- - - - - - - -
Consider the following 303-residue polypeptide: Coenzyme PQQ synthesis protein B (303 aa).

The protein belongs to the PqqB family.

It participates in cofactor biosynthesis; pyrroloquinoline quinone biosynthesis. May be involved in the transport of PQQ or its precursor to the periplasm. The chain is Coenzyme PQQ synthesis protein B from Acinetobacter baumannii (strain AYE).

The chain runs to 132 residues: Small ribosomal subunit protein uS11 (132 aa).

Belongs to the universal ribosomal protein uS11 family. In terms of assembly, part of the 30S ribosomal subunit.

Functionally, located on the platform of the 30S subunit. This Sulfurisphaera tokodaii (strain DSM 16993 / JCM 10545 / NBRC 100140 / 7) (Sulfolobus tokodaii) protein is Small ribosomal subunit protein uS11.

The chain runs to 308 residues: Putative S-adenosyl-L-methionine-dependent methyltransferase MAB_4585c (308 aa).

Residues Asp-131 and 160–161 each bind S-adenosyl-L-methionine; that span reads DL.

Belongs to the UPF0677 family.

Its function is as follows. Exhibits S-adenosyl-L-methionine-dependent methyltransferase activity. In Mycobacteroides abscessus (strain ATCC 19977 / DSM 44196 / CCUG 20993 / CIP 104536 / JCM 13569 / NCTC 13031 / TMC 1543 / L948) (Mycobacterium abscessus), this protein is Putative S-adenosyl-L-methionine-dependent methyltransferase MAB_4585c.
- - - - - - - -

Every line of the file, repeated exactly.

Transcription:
Consider the following 303-residue polypeptide: Coenzyme PQQ synthesis protein B (303 aa).

The protein belongs to the PqqB family.

It participates in cofactor biosynthesis; pyrroloquinoline quinone biosynthesis. May be involved in the transport of PQQ or its precursor to the periplasm. The chain is Coenzyme PQQ synthesis protein B from Acinetobacter baumannii (strain AYE).

The chain runs to 132 residues: Small ribosomal subunit protein uS11 (132 aa).

Belongs to the universal ribosomal protein uS11 family. In terms of assembly, part of the 30S ribosomal subunit.

Functionally, located on the platform of the 30S subunit. This Sulfurisphaera tokodaii (strain DSM 16993 / JCM 10545 / NBRC 100140 / 7) (Sulfolobus tokodaii) protein is Small ribosomal subunit protein uS11.

The chain runs to 308 residues: Putative S-adenosyl-L-methionine-dependent methyltransferase MAB_4585c (308 aa).

Residues Asp-131 and 160–161 each bind S-adenosyl-L-methionine; that span reads DL.

Belongs to the UPF0677 family.

Its function is as follows. Exhibits S-adenosyl-L-methionine-dependent methyltransferase activity. In Mycobacteroides abscessus (strain ATCC 19977 / DSM 44196 / CCUG 20993 / CIP 104536 / JCM 13569 / NCTC 13031 / TMC 1543 / L948) (Mycobacterium abscessus), this protein is Putative S-adenosyl-L-methionine-dependent methyltransferase MAB_4585c.